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7

Xarray is (intentionally) ignorant of coordinate systems, so it has no special handling for cyclic coordinates such as longitude. Because your longitude array has only increasing values, xarray interprets selections like slice(40, -80) in the same way that x[i:j] works if x is a NumPy array and i > j >= 0, and thus returns an empty selection. The ...


3

The problem turned out to be a bug in GDAL, which is now fixed: https://trac.osgeo.org/gdal/ticket/6870.


2

It's impossible to do this kind of reshape [(100, 256, 256) -> (100, 256, 256,3)]. It's only possible a compatible reshape. This is an example: >>>import numpy as np >>>list = range(100*256*256) >>>array = np.reshape(list, (100, 256, 256)) >>>array = np.reshape(list, (100, 256, 256, 3)) #your reshape: I got an error! ...


1

I think one of the most evident advantages is indexing. Consider the following example where you have data and both longitude and latitude stored in 2D arrays: data = np.random.randint(100, 1000, size=(4, 4)) data [[176, 479, 713, 973], [992, 259, 969, 355], [182, 139, 633, 938], [761, 911, 124, 855]] x = np.linspace(-76, -74.5, 4) y = np.linspace(-5.0,...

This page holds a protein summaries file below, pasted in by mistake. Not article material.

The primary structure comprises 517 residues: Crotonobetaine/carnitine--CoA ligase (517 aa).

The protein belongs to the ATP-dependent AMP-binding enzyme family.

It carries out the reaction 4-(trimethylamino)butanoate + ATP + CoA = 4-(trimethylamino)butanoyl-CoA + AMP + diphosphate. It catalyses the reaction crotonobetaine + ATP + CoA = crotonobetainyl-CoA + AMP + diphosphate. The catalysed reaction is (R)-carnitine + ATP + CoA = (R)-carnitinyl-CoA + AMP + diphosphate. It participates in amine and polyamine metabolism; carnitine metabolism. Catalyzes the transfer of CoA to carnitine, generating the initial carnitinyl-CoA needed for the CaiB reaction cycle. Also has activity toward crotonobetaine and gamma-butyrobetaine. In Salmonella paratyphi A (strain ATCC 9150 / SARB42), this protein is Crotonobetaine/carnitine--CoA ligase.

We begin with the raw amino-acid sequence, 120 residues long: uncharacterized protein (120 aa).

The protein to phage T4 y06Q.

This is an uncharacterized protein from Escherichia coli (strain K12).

1

I believe what you are looking for is rioxarray. An example of what you want to do is at: https://corteva.github.io/rioxarray/html/examples/clip_geom.html import rioxarray geometries = [ { 'type': 'Polygon', 'coordinates': [[ [425499.18381405267, 4615331.540546387], [425499.18381405267, 4615478.540546387], ...


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